The CAA will publish a consultation on reform of Atol licensing in “the next couple of weeks” but will avoid a wider review of consumer financial protection.
CAA group director of consumers and markets Paul Smith confirmed the long-expected Atol-reform consultation is poised for publication on a Travel Weekly Future of Travel event on Monday.
But the consultation will not extend beyond Atol, as Abta has called for, because much of the responsibility for wider consumer financial protection lies beyond the control of the CAA.
Smith told Travel Weekly: “We’ve focused on what is largely within our control.
“The current crisis and previous crises raise a range of other issues. [But] we’ll be conscious in this consultation of focusing on the levers the CAA can affect.
“It’s not to say the other stuff isn’t important, but it’s not something the CAA has primary control over.
“We’ve looked at what’s happened in the last year, but also at what happened previously with Thomas Cook and we want to ask is there more we can do to strengthen the financial protection arrangements in particular around Atol licensing.”
The consultation had been expected earlier in the year. Smith said: “We had hoped to get the consultation out in February. I’m hopeful we’ll get it out in the next couple of weeks.”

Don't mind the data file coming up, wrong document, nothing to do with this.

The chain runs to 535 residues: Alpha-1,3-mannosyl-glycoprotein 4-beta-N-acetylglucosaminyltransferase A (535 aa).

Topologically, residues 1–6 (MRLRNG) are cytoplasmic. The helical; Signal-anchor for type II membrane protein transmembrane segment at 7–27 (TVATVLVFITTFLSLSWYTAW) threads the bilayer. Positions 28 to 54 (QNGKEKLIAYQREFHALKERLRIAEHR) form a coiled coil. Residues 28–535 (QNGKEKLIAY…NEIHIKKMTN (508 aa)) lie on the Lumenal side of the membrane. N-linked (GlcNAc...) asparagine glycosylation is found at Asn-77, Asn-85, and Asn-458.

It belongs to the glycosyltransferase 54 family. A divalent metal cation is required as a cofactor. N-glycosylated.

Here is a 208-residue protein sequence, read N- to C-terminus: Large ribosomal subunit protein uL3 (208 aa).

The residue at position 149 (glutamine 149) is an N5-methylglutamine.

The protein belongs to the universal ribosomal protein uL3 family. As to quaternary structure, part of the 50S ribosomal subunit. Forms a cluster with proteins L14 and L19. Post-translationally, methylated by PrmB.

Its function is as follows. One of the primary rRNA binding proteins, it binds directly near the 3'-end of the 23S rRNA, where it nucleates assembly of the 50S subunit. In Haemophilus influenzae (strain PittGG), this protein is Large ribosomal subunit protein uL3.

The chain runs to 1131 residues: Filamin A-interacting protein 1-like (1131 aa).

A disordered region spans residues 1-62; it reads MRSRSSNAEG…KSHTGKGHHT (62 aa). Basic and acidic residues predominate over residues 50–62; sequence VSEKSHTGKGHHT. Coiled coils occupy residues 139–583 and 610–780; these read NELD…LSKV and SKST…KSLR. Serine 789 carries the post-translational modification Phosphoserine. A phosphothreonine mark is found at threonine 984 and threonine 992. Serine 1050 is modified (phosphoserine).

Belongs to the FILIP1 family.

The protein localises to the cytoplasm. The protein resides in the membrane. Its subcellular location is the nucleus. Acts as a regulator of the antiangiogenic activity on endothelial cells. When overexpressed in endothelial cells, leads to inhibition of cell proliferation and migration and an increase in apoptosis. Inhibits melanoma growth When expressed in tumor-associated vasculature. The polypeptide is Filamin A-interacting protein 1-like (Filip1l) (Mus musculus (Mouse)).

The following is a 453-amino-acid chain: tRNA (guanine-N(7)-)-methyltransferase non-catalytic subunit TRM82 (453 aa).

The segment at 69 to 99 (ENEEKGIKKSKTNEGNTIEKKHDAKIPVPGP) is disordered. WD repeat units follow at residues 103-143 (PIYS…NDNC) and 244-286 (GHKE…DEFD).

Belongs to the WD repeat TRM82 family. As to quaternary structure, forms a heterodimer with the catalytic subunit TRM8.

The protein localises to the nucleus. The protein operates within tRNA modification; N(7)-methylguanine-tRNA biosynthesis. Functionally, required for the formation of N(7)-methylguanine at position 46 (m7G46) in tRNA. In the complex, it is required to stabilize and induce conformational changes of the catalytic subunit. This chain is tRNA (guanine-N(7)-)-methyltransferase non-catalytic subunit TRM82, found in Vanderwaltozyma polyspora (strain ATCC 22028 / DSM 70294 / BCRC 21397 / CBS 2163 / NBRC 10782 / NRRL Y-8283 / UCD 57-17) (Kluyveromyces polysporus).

Abta director of financial services John de Vial said the association “supports the need for this work”, but he argued: “We are for a more joined-up approach.”
De Vial pointed out: “The reality is the Air Travel Trust has to be refinanced after the hits it has taken.”
But he added: “There is an opportunity post-Brexit for a review of the Package Travel Regulations. The Department for Business has said it will do that, but the timescale is unclear.
“The Department for Transport has started some work around the regulations and around the Airline Insolvency Review. So this is an opportunity to bring these [reviews] together.”
However, de Vial conceded: “With everything the government has on its hands, it’s clear these things aren’t going to happen in a joined-up way. We have to accept that.”
The CAA will consider the industry’s responses and aims to present proposals for a reform of Atol licensing by the end of the year.
Smith said: “There is a benefit in a degree of speed, but also in a degree of thoroughness. This is a big topic. It will take a period of time.
“I would hope we can provide concrete proposals of what we want to take forward towards the end of this year, which we would set out in a further document.”
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